by Elaine May*
Of the 467 United Methodist district superintendents appointed in the United States, 346 (74%) are men and 121 (26%) are women.
Those percentages are nearly equal to total the number of active United Methodist clergy in the nation; of the approximately 37,000 total U.S. clergy, clergywomen are 24% and clergymen are 76%. (See the January 2010 issue of The Flyer.) When compared with 2005 statistics, as reported in the October-December issue of The Flyer, the total number of U.S. women district superintendents increased by 3% over the last five years, from 23% to 26%. Therefore, women superintendents have increased in the past five years overall in the jurisdictional conferences, their numbers slightly higher than parity with clergy.
In 2005, the Western Jurisdiction led with 36% of women district superintendents. Today, the Western Jurisdiction continues to have the largest percentage, with 44%. Northeastern Jurisdiction had 32% women in 2005 and now has 33%. The number of women district superintendents in the North Central Jurisdiction decreased from 30% in 2005 to 28% currently. The South Central Jurisdiction had the lowest number of women of any U.S. region in in 2005 (13%); as of 2010, it has increased the number of women superintendents to 23%. In 2010, the Southeastern Jurisdiction has the lowest percentage of women district superintendents (17%), compared with 16% in 2005.
By annual conference
In 2005, women comprised 23% of superintendents in 32 annual conferences (1/2 of all the U.S. conferences at that time). In 2010, 31 conferences (slightly more than half of all the conferences today) have 26% or more women serving as district superintendents, which is the national average. In 2005, nine annual conferences had 50% of women district superintendents (Alaska Missionary, Dakotas, Desert Southwest, New England, Northern Illinois, Peninsula-Delaware, Rocky Mountain, Western New York and Wyoming). Currently, there are eight conferences with 50% women serving as district superintendents (California-Nevada, Desert Southwest, Oklahoma Missionary, Oregon-Idaho, Rocky Mountain, Troy, Western New York, and Wyoming).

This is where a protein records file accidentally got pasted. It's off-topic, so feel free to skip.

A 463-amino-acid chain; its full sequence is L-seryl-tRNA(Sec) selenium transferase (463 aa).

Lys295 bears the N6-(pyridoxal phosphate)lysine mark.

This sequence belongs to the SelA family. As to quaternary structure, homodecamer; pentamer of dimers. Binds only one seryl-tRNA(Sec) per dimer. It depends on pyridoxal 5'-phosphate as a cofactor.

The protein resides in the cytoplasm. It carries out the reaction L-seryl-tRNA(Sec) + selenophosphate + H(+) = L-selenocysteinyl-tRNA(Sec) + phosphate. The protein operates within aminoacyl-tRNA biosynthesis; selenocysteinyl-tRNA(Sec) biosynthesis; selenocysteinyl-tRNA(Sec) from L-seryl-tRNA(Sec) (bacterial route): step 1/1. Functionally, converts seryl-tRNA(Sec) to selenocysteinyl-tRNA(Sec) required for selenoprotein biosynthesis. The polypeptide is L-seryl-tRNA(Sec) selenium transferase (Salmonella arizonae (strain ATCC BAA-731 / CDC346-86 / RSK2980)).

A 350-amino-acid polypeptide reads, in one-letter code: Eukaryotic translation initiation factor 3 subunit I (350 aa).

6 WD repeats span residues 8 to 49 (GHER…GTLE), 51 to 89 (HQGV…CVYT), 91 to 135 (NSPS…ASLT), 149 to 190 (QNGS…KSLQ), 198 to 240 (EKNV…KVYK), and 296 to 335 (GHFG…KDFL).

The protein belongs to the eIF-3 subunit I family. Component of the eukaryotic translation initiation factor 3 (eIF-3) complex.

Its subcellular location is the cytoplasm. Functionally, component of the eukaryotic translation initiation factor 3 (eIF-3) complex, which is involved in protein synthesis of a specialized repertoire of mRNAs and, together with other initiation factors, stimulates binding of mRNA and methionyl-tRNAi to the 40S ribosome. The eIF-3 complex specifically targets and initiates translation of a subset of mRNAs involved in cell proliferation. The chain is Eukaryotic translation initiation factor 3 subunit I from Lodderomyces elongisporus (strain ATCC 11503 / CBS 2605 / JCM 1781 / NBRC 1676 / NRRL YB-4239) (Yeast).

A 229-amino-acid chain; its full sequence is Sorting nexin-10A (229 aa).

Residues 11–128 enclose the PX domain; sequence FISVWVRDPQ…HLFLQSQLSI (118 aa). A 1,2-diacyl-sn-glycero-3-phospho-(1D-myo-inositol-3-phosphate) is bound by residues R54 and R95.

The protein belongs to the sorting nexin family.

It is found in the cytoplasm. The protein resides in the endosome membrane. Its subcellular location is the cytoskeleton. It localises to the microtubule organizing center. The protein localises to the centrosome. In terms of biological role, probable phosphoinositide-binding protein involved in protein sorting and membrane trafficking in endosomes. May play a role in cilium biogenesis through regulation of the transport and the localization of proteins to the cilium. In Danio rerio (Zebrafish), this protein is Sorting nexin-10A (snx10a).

In 2005, three annual conferences had no women district superintendents: Memphis, Red Bird Missionary and Rio Grande. That has increased to five annual conference currently with no women superintendents: Arkansas, New Mexico, Kentucky, North Alabama, and Red Bird Missionary. (Note: Red Bird Missionary only has one district superintendent.)
In 2010, 89% of all U.S. United Methodist clergy are White (February 2010 Flyer), and 81% of all U.S. district superintendents are White. (The superintendency is slightly more racially diverse than the denomination’s U.S. membership, which is 91% White and 9% racial-ethnic persons. However, the denominational numbers are greatly lagging behind the increasing racial-ethnic diversity of the United States, which is 35% people of color and multiracial and 65% White.
White men comprise 82% of the male district superintendents and White women account for 79% of the women district superintendents. Currently, no multiracial or Pacific Islanders are district superintendents. (Multi-racial is a relatively new tdesignation being used by the General Council on Finance and Administration to describe people of with more mixed racial ethnicity.)
There are three Hispanic women, five Asian women, one Native American woman, five Native American men and eight Hispanic men currently serving as United Methodist superintendents in the United States. Among Black/African Americans there are 16 women superintendents nationally and 37 men currently serving the denomination. District superintendents are among the clergy leaders in the annual conferences. When looking at the bishops’ office (72% men, 66% white) and the district superintendents (74% men, 81% white), we still have predominately white male clergy leadership.